Although the COVID-19 pandemic is currently the focus in Congress, other health care priorities will soon come to the forefront. Most notably, Medicare will demand attention, as its financial condition is currently in its worst shape since 1997, when Congress enacted the Balanced Budget Act. The Congressional Budget Office (CBO) projects that the Medicare Part A Trust Fund will become insolvent in 2026. Spending per beneficiary is growing more quickly than program revenues and the overall economy. To ensure that Medicare can continue to meet its obligations, Congress will have to reduce spending or increase revenues. At least $700 billion in reductions or revenues will be needed to add 10 years of solvency to the trust fund.

Existing Tools to Assess Savings Proposals Fall Short

When addressing Medicare savings options, Congress generally considers their budgetary impacts; for example, how long the Part A Trust Fund depletion date can be delayed or what will be the reduction in total Medicare program spending. However, those measures fall short because they do not consider other impacts of concern to policymakers. Depending on their design, policies can affect Medicare beneficiaries’ out-of-pocket (OOP) expenses, benefits, and access to Medicare Advantage (MA) plans. Savings measures also can affect health care providers, for instance, by changing payment rates for various services or introducing new program requirements. Rural hospitals and safety-net providers generally serve a higher proportion of Medicare patients and can be especially vulnerable to payment reductions. Thus, a broader lens is useful to policymakers when weighing various options.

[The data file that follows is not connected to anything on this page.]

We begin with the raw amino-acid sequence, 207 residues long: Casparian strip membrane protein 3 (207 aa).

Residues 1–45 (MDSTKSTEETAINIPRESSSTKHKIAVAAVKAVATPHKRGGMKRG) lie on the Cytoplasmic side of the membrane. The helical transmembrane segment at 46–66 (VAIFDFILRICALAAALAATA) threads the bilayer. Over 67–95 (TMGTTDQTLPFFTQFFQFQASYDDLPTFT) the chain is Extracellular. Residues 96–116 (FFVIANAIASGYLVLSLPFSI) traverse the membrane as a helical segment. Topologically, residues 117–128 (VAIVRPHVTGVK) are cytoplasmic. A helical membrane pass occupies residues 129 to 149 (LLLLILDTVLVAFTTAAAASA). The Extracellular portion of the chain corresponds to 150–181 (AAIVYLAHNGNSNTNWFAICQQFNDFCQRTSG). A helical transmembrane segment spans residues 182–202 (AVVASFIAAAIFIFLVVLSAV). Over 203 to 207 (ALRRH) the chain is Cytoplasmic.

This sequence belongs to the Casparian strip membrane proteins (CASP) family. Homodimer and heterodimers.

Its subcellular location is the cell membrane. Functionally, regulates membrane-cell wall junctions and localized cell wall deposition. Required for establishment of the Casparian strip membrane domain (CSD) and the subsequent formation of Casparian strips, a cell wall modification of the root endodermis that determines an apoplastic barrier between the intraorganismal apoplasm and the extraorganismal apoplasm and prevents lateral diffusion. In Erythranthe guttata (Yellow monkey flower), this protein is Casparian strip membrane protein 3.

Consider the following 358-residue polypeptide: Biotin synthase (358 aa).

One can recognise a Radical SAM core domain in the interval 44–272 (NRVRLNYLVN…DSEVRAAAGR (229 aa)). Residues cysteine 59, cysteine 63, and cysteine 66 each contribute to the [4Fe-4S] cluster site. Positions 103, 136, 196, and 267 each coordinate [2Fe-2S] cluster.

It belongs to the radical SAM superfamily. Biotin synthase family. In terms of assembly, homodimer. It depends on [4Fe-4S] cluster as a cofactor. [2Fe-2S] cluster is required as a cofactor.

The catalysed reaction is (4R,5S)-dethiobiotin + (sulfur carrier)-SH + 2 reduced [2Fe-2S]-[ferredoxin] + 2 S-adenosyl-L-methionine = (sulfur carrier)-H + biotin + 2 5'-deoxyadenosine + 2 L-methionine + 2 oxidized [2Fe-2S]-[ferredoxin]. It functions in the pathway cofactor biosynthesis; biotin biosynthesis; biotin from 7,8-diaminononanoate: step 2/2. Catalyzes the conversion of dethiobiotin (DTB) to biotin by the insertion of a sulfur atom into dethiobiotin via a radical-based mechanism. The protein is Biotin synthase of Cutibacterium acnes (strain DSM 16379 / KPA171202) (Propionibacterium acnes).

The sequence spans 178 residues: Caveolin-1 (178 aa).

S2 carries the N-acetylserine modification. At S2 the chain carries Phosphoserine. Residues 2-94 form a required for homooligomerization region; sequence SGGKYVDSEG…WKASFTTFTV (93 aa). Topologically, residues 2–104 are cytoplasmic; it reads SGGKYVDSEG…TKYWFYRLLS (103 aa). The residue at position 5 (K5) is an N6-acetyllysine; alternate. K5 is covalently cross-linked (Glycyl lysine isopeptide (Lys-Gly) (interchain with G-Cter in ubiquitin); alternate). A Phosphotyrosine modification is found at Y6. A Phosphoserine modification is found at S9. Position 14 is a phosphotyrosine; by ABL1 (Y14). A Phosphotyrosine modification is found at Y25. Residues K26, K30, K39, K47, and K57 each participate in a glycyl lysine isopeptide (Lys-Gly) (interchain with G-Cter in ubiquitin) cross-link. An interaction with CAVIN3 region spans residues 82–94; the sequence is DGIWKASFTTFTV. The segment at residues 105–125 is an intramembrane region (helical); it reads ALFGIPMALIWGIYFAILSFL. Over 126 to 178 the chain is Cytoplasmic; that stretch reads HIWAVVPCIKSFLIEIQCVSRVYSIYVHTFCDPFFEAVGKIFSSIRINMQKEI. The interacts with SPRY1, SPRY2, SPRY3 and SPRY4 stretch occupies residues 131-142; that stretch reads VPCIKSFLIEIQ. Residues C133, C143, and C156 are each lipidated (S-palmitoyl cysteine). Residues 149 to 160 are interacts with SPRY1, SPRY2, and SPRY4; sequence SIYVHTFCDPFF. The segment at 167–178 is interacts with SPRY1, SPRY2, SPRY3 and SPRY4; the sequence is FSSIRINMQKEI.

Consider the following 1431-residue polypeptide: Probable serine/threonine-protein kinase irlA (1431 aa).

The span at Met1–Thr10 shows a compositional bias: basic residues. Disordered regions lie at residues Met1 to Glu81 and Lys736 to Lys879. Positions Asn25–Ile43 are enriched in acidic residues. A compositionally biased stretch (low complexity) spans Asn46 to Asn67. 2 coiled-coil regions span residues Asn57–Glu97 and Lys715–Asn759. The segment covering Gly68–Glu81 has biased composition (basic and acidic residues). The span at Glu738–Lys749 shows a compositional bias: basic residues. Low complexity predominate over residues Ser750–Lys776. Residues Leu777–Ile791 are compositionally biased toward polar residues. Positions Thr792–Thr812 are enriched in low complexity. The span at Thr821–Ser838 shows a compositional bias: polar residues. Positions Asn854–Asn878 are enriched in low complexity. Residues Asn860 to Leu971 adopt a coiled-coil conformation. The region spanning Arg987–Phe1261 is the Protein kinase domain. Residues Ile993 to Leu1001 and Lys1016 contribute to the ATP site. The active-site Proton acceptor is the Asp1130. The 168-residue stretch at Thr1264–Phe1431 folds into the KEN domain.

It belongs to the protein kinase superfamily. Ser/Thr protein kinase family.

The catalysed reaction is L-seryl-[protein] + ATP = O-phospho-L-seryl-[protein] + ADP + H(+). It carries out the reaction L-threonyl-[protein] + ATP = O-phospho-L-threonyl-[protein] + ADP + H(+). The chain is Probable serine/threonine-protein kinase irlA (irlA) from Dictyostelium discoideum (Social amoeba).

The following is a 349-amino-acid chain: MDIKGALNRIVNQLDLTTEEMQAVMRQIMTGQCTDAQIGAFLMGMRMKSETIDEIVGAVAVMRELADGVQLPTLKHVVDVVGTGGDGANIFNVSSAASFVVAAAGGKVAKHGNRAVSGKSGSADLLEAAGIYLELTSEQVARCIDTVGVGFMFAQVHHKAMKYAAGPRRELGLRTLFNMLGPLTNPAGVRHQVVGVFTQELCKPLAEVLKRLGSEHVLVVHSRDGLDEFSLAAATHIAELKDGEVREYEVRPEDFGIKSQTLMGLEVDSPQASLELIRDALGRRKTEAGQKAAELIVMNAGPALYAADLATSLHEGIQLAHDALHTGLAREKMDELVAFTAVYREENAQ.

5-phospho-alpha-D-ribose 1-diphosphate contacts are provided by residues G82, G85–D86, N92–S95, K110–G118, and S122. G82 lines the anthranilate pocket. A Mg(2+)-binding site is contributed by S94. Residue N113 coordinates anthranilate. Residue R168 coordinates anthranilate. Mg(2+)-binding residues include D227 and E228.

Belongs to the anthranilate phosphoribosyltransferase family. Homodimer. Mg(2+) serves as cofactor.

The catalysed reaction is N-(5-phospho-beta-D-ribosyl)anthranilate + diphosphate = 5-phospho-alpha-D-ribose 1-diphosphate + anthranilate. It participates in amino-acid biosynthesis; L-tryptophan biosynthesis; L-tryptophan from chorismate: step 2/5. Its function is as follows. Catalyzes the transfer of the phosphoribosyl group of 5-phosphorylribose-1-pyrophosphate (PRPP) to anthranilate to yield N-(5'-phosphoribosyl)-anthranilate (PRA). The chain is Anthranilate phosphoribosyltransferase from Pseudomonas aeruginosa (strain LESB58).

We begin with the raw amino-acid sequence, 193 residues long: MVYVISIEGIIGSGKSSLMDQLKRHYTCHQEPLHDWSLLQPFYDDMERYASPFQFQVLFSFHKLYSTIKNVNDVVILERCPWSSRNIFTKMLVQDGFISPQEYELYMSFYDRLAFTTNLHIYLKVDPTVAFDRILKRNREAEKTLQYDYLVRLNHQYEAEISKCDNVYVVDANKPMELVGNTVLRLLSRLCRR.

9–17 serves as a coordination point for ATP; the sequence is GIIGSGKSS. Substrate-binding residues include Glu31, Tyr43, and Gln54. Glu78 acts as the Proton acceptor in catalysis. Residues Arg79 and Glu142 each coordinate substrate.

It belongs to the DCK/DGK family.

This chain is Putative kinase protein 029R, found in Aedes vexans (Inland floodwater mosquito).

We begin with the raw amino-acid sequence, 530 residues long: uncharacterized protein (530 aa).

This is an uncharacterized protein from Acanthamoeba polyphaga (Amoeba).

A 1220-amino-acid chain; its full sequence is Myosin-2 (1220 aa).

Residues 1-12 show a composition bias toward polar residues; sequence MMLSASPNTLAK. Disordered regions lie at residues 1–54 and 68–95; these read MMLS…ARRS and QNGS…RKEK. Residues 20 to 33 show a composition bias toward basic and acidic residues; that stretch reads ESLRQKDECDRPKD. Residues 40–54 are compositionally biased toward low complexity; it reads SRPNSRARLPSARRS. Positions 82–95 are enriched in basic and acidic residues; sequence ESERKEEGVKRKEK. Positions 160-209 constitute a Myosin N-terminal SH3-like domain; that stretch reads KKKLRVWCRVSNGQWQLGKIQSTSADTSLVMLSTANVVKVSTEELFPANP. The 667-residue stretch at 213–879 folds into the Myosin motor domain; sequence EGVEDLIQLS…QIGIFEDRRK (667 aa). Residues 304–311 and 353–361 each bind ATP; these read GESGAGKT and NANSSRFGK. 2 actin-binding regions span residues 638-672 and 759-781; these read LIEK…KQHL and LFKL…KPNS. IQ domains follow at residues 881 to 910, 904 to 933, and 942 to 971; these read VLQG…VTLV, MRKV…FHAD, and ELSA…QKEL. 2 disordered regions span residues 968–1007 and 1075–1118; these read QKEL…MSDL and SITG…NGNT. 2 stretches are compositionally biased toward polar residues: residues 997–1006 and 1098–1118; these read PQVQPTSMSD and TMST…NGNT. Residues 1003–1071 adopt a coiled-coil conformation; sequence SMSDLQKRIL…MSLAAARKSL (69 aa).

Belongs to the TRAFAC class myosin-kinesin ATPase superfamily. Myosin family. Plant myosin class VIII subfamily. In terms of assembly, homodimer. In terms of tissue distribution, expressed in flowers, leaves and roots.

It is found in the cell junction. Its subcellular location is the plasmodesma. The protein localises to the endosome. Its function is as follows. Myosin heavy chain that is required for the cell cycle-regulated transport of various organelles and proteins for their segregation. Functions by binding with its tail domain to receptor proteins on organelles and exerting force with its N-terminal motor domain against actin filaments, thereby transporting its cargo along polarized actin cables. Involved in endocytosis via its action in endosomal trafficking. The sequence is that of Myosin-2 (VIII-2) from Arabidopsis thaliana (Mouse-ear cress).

Comprehensive Assessment Tool to Address Shortcomings and Evaluate Policies

With support from the Commonwealth Fund, Health Management Associates created a comprehensive assessment tool to evaluate Medicare savings policies across a range of different measures that fall into three domains:

  1. Budgetary: Measures typically considered, such as change in trust fund depletion date and total Medicare program spending; these follow generally accepted modeling approaches (i.e., CBO scoring conventions and Medicare trustees’ projection methodologies).
  2. Beneficiary: Measures that assess the impact on beneficiaries — for instance, if the policy results in beneficiaries paying more or less for benefits or having restricted access to Medicare Advantage plans.
  3. Health system: Measures that assess whether health systems, including rural, teaching, Medicare-dependent1 and other safety-net hospitals, would fare better or worse.

To illustrate how the assessment tool can be used, we scored three Medicare savings policies that have been discussed frequently by the Medicare Payment Advisory Commission (MedPAC), CBO, and Medicare experts.2 We have chosen these policies for illustrative purposes only; we neither endorse nor recommend any policies.

Hospital–physician site of service payment neutrality

This policy would set payment rates for Medicare Part B hospital outpatient services equal to physician office service.

  1. Budgetary: Would reduce Medicare spending by $127 billion over 10 years and reduce average annual spending per beneficiary by about 1 percent. However, it would have no impact on the projected Part A Trust Fund insolvency date; it only affects Part B spending.
  2. Beneficiary: Total OOP cost burden for Medicare beneficiaries without supplemental coverage would be reduced by $39 on average in 2027; savings would range from $28 for beneficiaries with low incomes to $112 for beneficiaries with high OOP costs and an inpatient stay.3